NNPC’s fuel import reform scheme reduces U.S. petrol export to Nigeria by 10,000bpd
The United States (U.S.) exports of gasoline to Africa decreased by 28,000 barrels per day (bpd) in 2015, compared with 2014 due to lower exports to Nigeria, one of Africa’s largest fuel importers.
The EIA, which made this disclosure in a statement at the weekend, attributed the shortfall in U.S. petrol export to Africa to fuel import programme reforms, which took place in Nigeria recently.
Specifically, the U.S. export of petrol to Nigeria stands at 300,000 barrels in Decembe 2015 representing 10,000 barrels per day (bpd) compared to 631,000 barrel it exported in the same period of 2014.
The Nigerian National Petroleum Corporation (NNPC) had announced the replacement of the Offshore Processing Arrangement (OPA) option in preference for the more efficient direct sale-direct purchase alternative, which allows for the direct sale of crude oil by the corporation as well as direct purchase of petroleum products from credible international refineries.
Total U.S. petroleum product exports continued to increase in 2015, up by 467,000 barrels per day (bpd) from 2014 to 4.3 million bpd, driven by increased exports of distillate fuel, motor gasoline, and propane.
Mexico and countries in Central and South America continue to be major recipients of U.S. petroleum product exports.
According to the U.S Energy Information Administration (EIA), Exports of distillate fuel oil represent the largest component of U.S. petroleum product exports, and averaged 1.19 million bPd in 2015, an increase of 85,000 bpd from 2014.
It added that the United States exported distillate fuel to 88 different countries in 2015. “The top destination for U.S. distillate exports was Mexico, averaging 143,000 bpd in 2015, an increase of 15,000 bpd from the previous year. Distillate exports to Central and South America averaged 595,000 bpd in 2015, up 10,000 bpd from the previous year. Chile was the region’s largest single importer of U.S. distillate in 2015, averaging 101,000 bpd.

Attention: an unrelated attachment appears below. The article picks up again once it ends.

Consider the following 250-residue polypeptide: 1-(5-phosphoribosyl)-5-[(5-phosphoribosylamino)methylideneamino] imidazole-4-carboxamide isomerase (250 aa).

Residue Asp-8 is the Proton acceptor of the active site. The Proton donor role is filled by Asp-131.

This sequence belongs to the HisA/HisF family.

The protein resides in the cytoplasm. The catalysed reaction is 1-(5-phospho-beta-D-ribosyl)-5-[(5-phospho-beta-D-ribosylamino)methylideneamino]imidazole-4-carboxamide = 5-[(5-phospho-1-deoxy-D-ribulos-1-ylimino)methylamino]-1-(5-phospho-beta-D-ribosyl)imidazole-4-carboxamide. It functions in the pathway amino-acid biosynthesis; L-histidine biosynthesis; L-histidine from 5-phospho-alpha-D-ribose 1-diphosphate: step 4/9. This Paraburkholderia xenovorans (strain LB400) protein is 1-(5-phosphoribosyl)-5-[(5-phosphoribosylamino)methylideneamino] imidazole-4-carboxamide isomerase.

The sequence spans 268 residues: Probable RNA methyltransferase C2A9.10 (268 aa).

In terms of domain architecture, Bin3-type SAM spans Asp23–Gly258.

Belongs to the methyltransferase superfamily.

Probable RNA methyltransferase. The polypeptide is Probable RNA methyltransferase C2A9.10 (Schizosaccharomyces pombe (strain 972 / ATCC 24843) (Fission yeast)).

“As continued high U.S. refinery runs and a warmer-than-normal heating season combined to push U.S. distillate inventories above the five-year average and combined to push prices lower, exports of distillate to Western Europe also increased. In the third and fourth quarters of 2015, distillate exports to Western Europe increased year-over-year by 80,000 bpd and 136,000 bpd, respectively. Increased U.S. exports contributed to high distillate inventories in the major refining and petroleum hubs of Amsterdam and Rotterdam in the Netherlands, and Antwerp in Belgium, collectively known as the ARA”, it added.
EIA stated that motor gasoline was the second-largest U.S. petroleum product export in 2015, averaging 618,000 bpd and exported to 102 different countries, up 68,000 bpd from 2014.
It noted, as with distillate, Mexico is the largest recipient of U.S. motor gasoline exports, averaging 307,000 bpd in 2015.
It disclosed that U.S. exports of propane nearly matched those of motor gasoline at 615,000 bpd in 2015, up 193,000 bpd from the previous year.
It stated: “Low U.S. propane prices have encouraged the expansion of propane export capacity since 2013. Unlike exports of distillate and motor gasoline, U.S. propane exports are destined mainly for Asia, averaging 220,000 bpd in 2015, an increase of 138,000 bpd over 2014. Asia is expected to be the leading source of global propane consumption growth, with an expanding petrochemical sector as the main driver.
“Some of the imports from the United States in the region encompassing Central and South America in 2015 reflected supply constraints that are likely to be temporary. For example, Ecuadorian demand for U.S. gasoline increased while PetroEcuador’s 110,000 bpd Esmeraldas refinery was closed for most of the year for a major upgrade. Colombian demand for U.S. gasoline and distillate supplies increased after a reduction in supply from neighboring Venezuela and after delays in the opening of Ecopetrol’s new 165,000 bpd refinery in Cartagena. Supplies from the new and upgraded refineries in Ecuador and Colombia, along with Petrobras’s new 230,000 bpd Abreu e Lima refinery in Brazil, have the potential to reduce that country’s need for gasoline and distillate imports from the United States”.